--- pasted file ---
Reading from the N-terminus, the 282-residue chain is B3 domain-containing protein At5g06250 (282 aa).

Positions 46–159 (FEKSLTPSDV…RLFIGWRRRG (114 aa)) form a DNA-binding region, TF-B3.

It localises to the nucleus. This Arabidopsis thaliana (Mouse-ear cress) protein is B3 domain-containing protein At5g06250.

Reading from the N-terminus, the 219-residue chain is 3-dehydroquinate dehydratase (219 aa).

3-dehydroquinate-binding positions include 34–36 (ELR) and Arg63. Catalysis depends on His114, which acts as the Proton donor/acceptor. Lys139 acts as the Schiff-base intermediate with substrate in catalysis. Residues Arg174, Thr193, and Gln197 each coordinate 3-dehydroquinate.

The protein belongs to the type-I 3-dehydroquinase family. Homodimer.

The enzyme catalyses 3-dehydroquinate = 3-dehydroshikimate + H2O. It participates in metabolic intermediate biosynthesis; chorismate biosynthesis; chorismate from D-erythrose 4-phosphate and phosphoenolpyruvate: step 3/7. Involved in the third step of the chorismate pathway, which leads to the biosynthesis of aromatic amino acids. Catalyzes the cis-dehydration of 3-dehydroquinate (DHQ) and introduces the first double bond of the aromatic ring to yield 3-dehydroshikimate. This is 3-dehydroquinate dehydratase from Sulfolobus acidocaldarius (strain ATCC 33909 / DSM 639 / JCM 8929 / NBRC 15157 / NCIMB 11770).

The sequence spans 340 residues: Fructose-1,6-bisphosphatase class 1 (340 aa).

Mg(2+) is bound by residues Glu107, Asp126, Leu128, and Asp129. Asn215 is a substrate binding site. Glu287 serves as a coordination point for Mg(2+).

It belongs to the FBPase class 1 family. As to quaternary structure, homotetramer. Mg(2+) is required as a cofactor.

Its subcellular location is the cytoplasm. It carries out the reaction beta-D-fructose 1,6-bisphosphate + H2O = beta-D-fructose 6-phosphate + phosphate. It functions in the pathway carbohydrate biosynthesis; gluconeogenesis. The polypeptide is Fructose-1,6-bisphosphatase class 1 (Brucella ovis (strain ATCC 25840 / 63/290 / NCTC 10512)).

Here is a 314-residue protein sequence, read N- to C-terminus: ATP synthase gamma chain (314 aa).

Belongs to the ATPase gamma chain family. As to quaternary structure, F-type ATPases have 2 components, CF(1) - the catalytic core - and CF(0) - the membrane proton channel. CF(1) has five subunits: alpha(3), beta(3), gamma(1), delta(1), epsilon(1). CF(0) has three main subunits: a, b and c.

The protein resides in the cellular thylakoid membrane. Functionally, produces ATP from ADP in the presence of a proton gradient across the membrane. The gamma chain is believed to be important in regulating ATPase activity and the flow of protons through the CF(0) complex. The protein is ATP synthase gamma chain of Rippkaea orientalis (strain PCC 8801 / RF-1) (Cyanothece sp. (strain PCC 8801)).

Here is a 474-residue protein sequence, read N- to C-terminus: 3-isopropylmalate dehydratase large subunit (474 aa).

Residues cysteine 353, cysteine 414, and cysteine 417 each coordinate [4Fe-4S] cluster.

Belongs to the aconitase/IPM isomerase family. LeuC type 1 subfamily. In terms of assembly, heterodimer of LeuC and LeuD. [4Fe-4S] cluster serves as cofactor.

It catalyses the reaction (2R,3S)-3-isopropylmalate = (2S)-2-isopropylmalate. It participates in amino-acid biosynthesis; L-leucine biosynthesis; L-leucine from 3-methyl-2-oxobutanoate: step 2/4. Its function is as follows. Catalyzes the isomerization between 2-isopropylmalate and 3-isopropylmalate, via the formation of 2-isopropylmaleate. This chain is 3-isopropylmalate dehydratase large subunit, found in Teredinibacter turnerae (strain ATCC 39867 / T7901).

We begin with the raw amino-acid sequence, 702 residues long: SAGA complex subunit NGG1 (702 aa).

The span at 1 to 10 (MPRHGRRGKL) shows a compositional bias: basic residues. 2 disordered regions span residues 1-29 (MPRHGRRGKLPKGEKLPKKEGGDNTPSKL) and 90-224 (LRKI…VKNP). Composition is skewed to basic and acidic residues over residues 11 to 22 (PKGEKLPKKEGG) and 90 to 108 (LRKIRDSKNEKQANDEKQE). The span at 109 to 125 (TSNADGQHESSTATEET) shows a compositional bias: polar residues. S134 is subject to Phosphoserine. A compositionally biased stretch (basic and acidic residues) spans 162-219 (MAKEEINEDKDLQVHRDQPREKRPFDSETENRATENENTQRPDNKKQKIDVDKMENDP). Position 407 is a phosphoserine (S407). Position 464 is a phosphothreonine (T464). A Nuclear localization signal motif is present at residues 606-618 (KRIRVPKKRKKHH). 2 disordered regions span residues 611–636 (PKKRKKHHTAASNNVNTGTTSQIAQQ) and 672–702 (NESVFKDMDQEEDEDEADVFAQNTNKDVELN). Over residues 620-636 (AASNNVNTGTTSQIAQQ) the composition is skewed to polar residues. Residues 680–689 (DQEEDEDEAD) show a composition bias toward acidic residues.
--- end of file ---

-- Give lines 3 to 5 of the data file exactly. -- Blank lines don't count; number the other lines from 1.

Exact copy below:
It localises to the nucleus. This Arabidopsis thaliana (Mouse-ear cress) protein is B3 domain-containing protein At5g06250.

Reading from the N-terminus, the 219-residue chain is 3-dehydroquinate dehydratase (219 aa).

3-dehydroquinate-binding positions include 34–36 (ELR) and Arg63. Catalysis depends on His114, which acts as the Proton donor/acceptor. Lys139 acts as the Schiff-base intermediate with substrate in catalysis. Residues Arg174, Thr193, and Gln197 each coordinate 3-dehydroquinate.